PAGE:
Academic journal article The Journal of Linguistic and Intercultural Education

Intercultural Education at a Pre-School Level in the Context of Polish Kindergarten Curriculum Changes

Academic journal article The Journal of Linguistic and Intercultural Education

Intercultural Education at a Pre-School Level in the Context of Polish Kindergarten Curriculum Changes

Article excerpt

1 Introduction

An increase in interest in an early start of foreign language education is a great opportunity to rethink the place of the intercultural approach in language teaching. In 2014, Polish Ministry of National Education (Ministerstwo Edukacji Narodowej or MEN) introduced changes to the Core Curriculum of Kindergarten Education (MEN 2014) according to which as of September 2015 all five-year-olds start a compulsory foreign language education. From 2017 foreign languages will be compulsory for all pre-schoolers that is for 3-, 4-, and 5-year-old children. The Curriculum states, as one of its aims, the need to prepare very young learners to use a foreign language through awakening their language awareness and intercultural sensitivity as well as the need to develop a positive motivation towards language learning at further levels of their future education.

In order to teach languages at a pre-school level in Poland, teachers need to be qualified kindergarten educators, have a certified knowledge of the language at B2 level and hold a diploma in teaching foreign languages at a pre-school level. Since the Polish reality is that not many teachers fulfil these requirements, the Ministry of National Education introduced an interim until 2020 for teachers to obtain the above-mentioned qualifications. For this reason, higher education institutions in Poland offer an increasing number of kindergarten teacher training courses (more data is provided in the empirical part of this paper).

The aim of this article is not to discuss whether the decision to introduce foreign language education at a pre-school level is the right one, or whether there are enough qualified kindergarten teachers to work with very young language learners. Instead, it focuses on one particular aspect of Polish kindergarten teachers' education, namely their readiness for teaching about foreign cultures and developing the children's intercultural competence. Furthermore, it will explore the state of kindergarten teaching programmes, also the ones devoted in particular to teaching English as a foreign language, with recourse to the presence or absence of intercultural education.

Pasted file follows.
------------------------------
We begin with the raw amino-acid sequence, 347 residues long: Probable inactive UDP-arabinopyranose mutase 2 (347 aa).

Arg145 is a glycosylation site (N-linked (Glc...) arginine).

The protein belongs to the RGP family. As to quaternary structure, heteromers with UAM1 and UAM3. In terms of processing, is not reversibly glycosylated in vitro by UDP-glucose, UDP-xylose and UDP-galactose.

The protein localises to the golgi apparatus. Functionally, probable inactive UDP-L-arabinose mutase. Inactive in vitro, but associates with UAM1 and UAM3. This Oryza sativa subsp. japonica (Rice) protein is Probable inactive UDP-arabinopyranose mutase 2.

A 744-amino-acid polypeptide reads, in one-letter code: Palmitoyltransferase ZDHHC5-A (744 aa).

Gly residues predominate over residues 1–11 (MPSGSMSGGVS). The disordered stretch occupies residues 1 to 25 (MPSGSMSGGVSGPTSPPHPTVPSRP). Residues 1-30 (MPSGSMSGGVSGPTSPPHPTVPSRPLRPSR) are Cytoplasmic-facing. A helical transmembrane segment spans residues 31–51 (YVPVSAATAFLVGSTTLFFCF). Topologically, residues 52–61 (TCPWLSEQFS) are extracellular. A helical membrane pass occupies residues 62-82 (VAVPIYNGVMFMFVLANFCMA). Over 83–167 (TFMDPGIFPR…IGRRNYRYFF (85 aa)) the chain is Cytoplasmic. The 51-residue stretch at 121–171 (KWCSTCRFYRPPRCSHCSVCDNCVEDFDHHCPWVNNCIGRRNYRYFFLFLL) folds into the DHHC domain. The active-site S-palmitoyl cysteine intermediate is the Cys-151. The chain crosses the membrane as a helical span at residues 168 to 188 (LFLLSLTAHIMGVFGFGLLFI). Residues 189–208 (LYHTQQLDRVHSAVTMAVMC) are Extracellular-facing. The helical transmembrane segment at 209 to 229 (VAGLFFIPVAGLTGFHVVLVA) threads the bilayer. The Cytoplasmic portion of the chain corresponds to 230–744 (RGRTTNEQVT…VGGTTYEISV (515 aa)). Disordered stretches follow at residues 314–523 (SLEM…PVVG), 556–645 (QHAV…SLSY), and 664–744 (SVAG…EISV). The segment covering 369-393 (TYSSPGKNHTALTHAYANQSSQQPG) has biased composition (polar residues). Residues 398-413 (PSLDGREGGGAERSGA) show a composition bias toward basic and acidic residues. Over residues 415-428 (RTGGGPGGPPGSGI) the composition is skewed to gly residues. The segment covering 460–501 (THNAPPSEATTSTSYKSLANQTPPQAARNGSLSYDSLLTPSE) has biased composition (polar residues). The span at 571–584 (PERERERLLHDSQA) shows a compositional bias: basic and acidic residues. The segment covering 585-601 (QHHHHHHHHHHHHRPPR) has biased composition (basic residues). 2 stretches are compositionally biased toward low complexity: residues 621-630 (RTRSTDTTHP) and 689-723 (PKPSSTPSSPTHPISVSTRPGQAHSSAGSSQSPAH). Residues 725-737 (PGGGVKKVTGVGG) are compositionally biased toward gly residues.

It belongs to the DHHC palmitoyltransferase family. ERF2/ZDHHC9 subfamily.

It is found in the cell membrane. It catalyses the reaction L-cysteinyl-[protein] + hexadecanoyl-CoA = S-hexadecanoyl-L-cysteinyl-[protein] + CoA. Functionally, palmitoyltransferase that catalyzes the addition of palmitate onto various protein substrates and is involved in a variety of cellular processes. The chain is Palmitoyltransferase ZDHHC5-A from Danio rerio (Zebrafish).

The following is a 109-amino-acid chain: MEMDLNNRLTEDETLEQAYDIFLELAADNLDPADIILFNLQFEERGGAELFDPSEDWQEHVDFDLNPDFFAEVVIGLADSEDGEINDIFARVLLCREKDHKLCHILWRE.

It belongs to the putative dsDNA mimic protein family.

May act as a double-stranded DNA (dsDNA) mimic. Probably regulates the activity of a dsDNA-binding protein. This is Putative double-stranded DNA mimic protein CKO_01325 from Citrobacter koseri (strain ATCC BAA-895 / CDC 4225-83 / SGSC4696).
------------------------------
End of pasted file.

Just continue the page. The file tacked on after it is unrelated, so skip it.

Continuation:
The problem addressed in the present study is poorly investigated in SLA research, not only in Poland but also internationally. The choice of the scope of this study is based, on the one hand, on the present author's ongoing interest in the development of intercultural communicative competence in the realm of foreign language education, and, on the other hand, on his experience of being a lecturer in teaching foreign languages to pre-school children. The importance of intercultural education has been supported in numerous studies (Gundra 2003, Fowler, & Pusch 2010, Amosa, & Gorski 2012, Baker, & Clark 2012) stressing its value in challenging racism, promoting human rights and equality, celebrating human diversity, developing citizenship responsibilities and leading to a person's emotional growth. Relatively little attention, however, has been given to developing intercultural education in very young learners.

Foreign language classes seem to be the most natural environment for introducing the concept of culture and cultural diversity. The intercultural approach to teaching foreign languages (Corbett 2003) implies that language is more than a tool for exchanging information, it is also a tool for constructing personal and social identities. In the context of kindergarten education, the inclusion of the intercultural approach may help shape future societies and prepare students for functioning in diverse conditions. Yet, while intercultural education has been shown to be an effective strategy for promoting tolerance and harmony among people, it remains a very complex pedagogical challenge.

Further below the present author reviews literature pertaining to the psychology of a child's prejudice (McKown, & Weinstein 2003, Aina, & Cameron 2011, Moore 2012, Rhodes et al. …

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